EMC compliance information
Mutable Instruments verifies that a properly constructed modular system, based on commercially available cases, power supplies, power distribution boards and a coherent selection of modules meets the requirements defined by international certification bodies.
In the paragraphs that follow, Device refers to the Eurorack module, properly installed, powered, and patched as part of a system.
This device complies with Part 15 of the FCC Rules. Operation is subject to the following two conditions: (1) this device may not cause harmful interference, and (2) this device must accept any interference received, including interference that may cause undesired operation.
Changes / modifications not approved by Mutable Instruments SARL could void the user’s authority to operate the equipment.
This equipment has been tested and found to comply with the limits for a Class A digital device, pursuant to part 15 of the FCC Rules. These limits are designed to provide reasonable protection against harmful interference when the equipment is operated in a commercial environment. This equipment generates, uses, and can radiate radio frequency energy and, if not installed and used in accordance with the instruction manual, may cause harmful interference to radio communications.
This device meets the requirements of the following standards:
- EN55032. Electromagnetic compatibility of multimedia equipment. Emission requirements.
- EN55103-2. Electromagnetic compatibility - Product family standard for audio, video, audio-visual and entertainment lighting control apparatus for professional use.
- EN61000-3-2. Limits for harmonic current emissions (equipment input current ≤ 16 A per phase).
- EN61000-3-3. Limitation of voltage changes, voltage fluctuations and flicker in public low-voltage supply systems, for equipment with rated current ≤ 16 A per phase and not subject to conditional connection.
- EN62311. Assessment of electronic and electrical equipment related to human exposure restrictions for electromagnetic fields (0 Hz - 300 GHz).
Each Eurorack system is unique. By following the simple rules listed below, you can ensure that your system will perform as well as the configurations that passed our tests:
- DO NOT use open rack frames or other kinds of enclosures exposing the modules and power distribution boards.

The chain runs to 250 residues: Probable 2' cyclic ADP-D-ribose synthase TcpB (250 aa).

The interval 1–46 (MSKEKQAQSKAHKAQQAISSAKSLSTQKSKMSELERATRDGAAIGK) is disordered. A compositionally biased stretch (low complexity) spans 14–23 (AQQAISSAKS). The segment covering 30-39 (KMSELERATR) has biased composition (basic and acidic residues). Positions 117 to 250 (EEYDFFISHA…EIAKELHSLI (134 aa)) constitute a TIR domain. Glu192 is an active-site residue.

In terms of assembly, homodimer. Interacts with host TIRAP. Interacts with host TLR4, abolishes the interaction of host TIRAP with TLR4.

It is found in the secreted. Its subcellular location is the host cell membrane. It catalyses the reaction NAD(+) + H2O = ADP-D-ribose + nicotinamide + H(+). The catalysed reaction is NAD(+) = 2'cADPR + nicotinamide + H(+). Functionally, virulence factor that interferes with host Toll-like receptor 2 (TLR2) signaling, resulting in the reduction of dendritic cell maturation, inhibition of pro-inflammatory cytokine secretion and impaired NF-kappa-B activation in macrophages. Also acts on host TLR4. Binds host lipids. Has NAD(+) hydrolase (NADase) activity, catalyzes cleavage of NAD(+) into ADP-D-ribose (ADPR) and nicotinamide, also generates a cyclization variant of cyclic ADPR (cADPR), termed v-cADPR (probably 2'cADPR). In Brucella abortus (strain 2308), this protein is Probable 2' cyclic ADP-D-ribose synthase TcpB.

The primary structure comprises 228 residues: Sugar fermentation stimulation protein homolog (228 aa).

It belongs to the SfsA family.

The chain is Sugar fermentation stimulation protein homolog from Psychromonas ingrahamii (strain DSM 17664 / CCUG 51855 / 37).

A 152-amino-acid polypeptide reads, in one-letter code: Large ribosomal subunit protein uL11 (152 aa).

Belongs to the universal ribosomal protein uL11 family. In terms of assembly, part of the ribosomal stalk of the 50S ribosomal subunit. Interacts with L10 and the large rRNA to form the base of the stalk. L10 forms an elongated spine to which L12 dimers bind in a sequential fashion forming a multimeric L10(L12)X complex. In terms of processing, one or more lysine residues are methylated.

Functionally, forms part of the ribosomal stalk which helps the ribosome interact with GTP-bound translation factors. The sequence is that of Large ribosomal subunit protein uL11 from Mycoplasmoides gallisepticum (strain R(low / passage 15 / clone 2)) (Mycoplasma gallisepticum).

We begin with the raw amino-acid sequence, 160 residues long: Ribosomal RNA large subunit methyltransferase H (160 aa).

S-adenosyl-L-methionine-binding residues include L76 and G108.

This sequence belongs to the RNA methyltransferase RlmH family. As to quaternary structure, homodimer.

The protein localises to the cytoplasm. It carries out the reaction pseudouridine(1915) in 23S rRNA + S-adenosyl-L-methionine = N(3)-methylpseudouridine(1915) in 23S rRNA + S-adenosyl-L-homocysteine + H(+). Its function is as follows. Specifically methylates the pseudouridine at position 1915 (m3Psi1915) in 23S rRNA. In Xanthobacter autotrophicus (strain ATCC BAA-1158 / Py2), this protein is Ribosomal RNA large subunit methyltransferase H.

- DO NOT leave empty slots in your system. Cover all unused areas with blind panels.
- DO NOT leave large gaps between adjacent modules. Rails with sliding nuts, or blind panels are helpful in achieving this goal.
Power distribution and power supply
- AVOID going for the cheapest options. Only a high-quality power supply and distribution sub-system will ensure that the modules meet their optimal performance and behave according to the standards listed on this page.
- AVOID long power distribution boards with all the connectors in a row and long, thin, power distribution traces. Prefer modern, compact, power distribution boards with star grounding or full ground planes, and thick traces (or dedicated planes) for the supply rails.
- AVOID flying bus boards, except for very small systems (< 48-HP) with only a handful of modules.
- AVOID DIY power supplies. Some of them are excellent (L-1 for example), but Mutable Instruments cannot test any possible build variation of any possible DIY project out there!
- DO NOT use unnecessary long patch cables. Keep all cables shorter than 1m.
Modules from other manufacturers
Modules from other manufacturers may have requirements (such as leaving empty slots in your rack open for ventilation) that go against these rules, or can radiate radio frequency energy well above the levels used in CE immunity tests. In such situations, we suggest you to house the offending modules in a separate case.
ESD discharges may cause temporary disturbances such as clicks or spurious triggering of notes. The disturbance might take time to completely dissipate (for example, with a module like Rings, if the input signal is affected by a transient, the transient can “ring” or reverberate for a few seconds).
Noise and immunity to transmissions
As part of the certification process, Mutable Instruments verifies that modules do not act as unintentional radio receivers. Note that a faint demodulation close to the noise floor (Mutable Instruments’ criterion) can be made noticeably louder with a carefully designed patch (for example, very resonant band-pass filters tuned to the frequency of the parasitic signal).